How the British Created an Indian Holocaust
We all know Hitler caused the biggest genocide on earth; he eliminated approximately six million Jews and half a million Gypsies. The Holocaust is the most widely known and despised event in world history. I argue that during World War II in India, the undivided Bengal witnessed the greatest passive-Holocaust in the world and it was all courtesy of the British who were “administering” India at the time.
Compared to what happened in India, Hitler looks pretty amateurish, doesn’t he?
The winners always write history and it is not unusual that this havoc was covered under a façade of natural calamity, but the catastrophe was actually man made.
Let’s unveil the reality a little.
1770 — Bengal faced the most severe famine in the history, approximately 10 million people evaporated. The British took over the country five years earlier; but no one could pinpoint them for the havoc. Actually it started because of a severe drought, but certainly the British didn’t take any measure to reduce the effect. In fact, their revenue collection in 1771 surpassed the Rs. 15.21 million collected in 1768 by Rs. 52,000. No wonder 10 million people starved to death.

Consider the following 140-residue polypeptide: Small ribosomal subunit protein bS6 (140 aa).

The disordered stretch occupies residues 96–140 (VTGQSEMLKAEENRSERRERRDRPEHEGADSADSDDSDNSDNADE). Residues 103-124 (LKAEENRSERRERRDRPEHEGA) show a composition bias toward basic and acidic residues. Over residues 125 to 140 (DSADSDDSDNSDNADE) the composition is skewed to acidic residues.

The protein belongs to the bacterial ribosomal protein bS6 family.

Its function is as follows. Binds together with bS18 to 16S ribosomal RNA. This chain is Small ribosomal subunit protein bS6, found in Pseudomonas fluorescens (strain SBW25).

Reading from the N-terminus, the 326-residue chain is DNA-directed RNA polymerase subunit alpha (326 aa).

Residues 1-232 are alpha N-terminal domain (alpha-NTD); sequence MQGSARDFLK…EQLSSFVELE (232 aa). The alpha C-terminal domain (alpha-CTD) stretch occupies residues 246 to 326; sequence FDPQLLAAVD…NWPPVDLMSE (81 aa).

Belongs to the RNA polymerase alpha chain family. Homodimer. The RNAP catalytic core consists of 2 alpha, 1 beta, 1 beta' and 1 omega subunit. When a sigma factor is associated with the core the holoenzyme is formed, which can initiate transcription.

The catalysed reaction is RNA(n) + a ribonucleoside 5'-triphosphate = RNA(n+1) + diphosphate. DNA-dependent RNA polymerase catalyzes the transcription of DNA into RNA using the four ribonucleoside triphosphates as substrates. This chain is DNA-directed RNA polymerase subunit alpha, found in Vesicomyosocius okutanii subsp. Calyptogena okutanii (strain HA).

Then in 1942 — United Kingdom had suffered a disastrous defeat at Singapore against the Japanese military, which then proceeded to conquer Burma (Now Myanmar) from the British in the same year.
At that point Myanmar was the highest rice exporting country in the world and 15% of India’s rice came from Myanmar. In Bengal the proportion was slightly higher because of the state’s proximity to Myanmar.
British authorities feared a subsequent Japanese invasion of British India through Bengal, and they started stockpiling food for British soldiers to prevent access to supplies by the Japanese in case of an invasion.
To implement that strategy the British ruthlessly enforced a “boat denial scheme” and then a “rice denial scheme.”
The first policy confiscated almost 66,500 boats/ships which eventually collapsed the economy — fishing became impossible, so was the exporting/importing of food.
The second policy allowed the free merchants to purchase rice at any price and sell it back to the government for stocking in the governmental food storage. On one hand it increased the price of rice but on the other it created an artificial food shortage which finally dampened the effect of “Quit India movement.”
I was talking to a friend recently about the German Holocaust and he mentioned this British incident, saying, “probably we Indians are either pretty forgiving or forgetful… we don’t talk much about this greatest man-made holocaust possible on earth…”
I instantly understood why nobody really knows what happened in India because attention was cleverly directed towards the natural calamity to cover the brutal fact of deliberate starvation to provide a good night’s sleep to the rest of the world.
Should India have been forced to accept the offer?